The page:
Mapping the radial structure of AGN tori⋆
1 Max-Planck-Institut für
Radioastronomie, Auf dem Hügel
2 Physics Department, University of California, Santa Barbara, CA 93106, USA
3 Observatoire de la Côte d Azur, Département FIZEAU, Boulevard de l’Observatoire, BP 4229, 06304 Nice Cedex 4, France
Received: 30 May 2011
Accepted: 22 September 2011
We present mid-IR interferometric observations of six type 1 AGNs at multiple baseline lengths ranging from 27 m to 130 m, reaching high angular resolutions up to λ/B ~ 0.02 arcsec. For two of the targets, we have simultaneous near-IR interferometric measurements as well, taken within a week. We find that all the objects are partially resolved at long baselines in these IR wavelengths. The multiple-baseline data directly probe the radial distribution of the material on sub-pc scales. We show that for our sample, which is small but spans over ~2.5 orders of magnitudes in the UV/optical luminosity L of the central engine, the radial distribution clearly and systematically changes with luminosity.
The brightness distribution at a given mid-IR wavelength seems to be rather well described by a power law, which makes a simple Gaussian or ring size estimation quite inadequate. In this case, a half-light radius R1/2 can be used as a representative size. We show that the higher luminosity objects become more compact in normalized half-light radii R1/2/Rin in the mid-IR, where Rin is the dust sublimation radius empirically given by the L1/2 fit of the near-IR reverberation radii. This means that, contrary to previous studies, the physical mid-IR emission size (e.g. in pc) is not proportional to L1/2, but increases with L much more slowly. With our current datasets, we find that R1/2 ∝ L0.21 ± 0.05 at 8.5 μm, and R1/2 nearly constant at 13 μm.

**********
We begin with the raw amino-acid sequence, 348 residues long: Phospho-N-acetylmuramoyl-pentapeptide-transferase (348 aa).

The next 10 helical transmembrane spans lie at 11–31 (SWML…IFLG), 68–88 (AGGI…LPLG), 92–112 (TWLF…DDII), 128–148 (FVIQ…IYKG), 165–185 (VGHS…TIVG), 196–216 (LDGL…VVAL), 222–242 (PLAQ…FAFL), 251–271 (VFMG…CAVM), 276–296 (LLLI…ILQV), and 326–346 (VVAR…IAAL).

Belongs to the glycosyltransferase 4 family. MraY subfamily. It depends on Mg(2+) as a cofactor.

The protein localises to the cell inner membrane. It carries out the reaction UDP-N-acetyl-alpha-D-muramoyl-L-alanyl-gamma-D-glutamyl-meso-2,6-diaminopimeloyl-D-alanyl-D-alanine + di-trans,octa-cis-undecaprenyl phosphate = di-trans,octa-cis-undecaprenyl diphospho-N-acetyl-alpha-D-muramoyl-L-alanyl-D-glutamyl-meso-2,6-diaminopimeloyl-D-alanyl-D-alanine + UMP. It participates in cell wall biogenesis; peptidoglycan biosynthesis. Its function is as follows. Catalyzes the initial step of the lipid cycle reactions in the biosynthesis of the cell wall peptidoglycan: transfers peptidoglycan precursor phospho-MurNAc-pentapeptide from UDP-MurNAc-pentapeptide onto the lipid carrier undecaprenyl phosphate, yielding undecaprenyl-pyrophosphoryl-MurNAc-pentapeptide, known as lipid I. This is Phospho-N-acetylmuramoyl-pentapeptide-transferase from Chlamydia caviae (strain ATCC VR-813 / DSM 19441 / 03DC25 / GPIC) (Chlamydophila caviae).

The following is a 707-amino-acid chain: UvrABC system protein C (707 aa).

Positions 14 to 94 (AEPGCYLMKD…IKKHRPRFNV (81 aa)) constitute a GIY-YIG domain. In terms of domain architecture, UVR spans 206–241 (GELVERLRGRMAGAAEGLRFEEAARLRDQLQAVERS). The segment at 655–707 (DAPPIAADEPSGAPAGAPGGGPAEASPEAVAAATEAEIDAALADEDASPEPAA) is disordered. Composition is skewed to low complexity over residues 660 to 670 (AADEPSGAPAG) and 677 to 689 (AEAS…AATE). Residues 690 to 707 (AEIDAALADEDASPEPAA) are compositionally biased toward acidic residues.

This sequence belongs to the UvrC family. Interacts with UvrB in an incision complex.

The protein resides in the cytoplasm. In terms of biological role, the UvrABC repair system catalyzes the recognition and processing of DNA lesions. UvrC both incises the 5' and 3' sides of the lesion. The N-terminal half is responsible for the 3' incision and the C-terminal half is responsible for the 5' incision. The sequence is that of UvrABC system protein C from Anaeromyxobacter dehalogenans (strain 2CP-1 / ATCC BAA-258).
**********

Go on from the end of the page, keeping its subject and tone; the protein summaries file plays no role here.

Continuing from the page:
The derived size information also seems to correlate with the properties of the total flux spectrum, in particular the smaller R1/2/Rin objects having bluer mid-IR spectral shape. We use a power-law temperature/density gradient model as a reference, and infer that the radial surface density distribution of the heated dust grains at a radius r changes from a steep ~r-1 structure in high luminosity objects to a shallower ~r0 structure in those of lower luminosity. The inward dust temperature distribution does not seem to smoothly reach the sublimation temperature – on the innermost scale of ~Rin, a relatively low temperature core seems to co-exist with a slightly distinct brightness concentration emitting roughly at the sublimation temperature.
Key words: galaxies: active / galaxies: Seyfert / infrared: galaxies / techniques: interferometric
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© ESO, 2011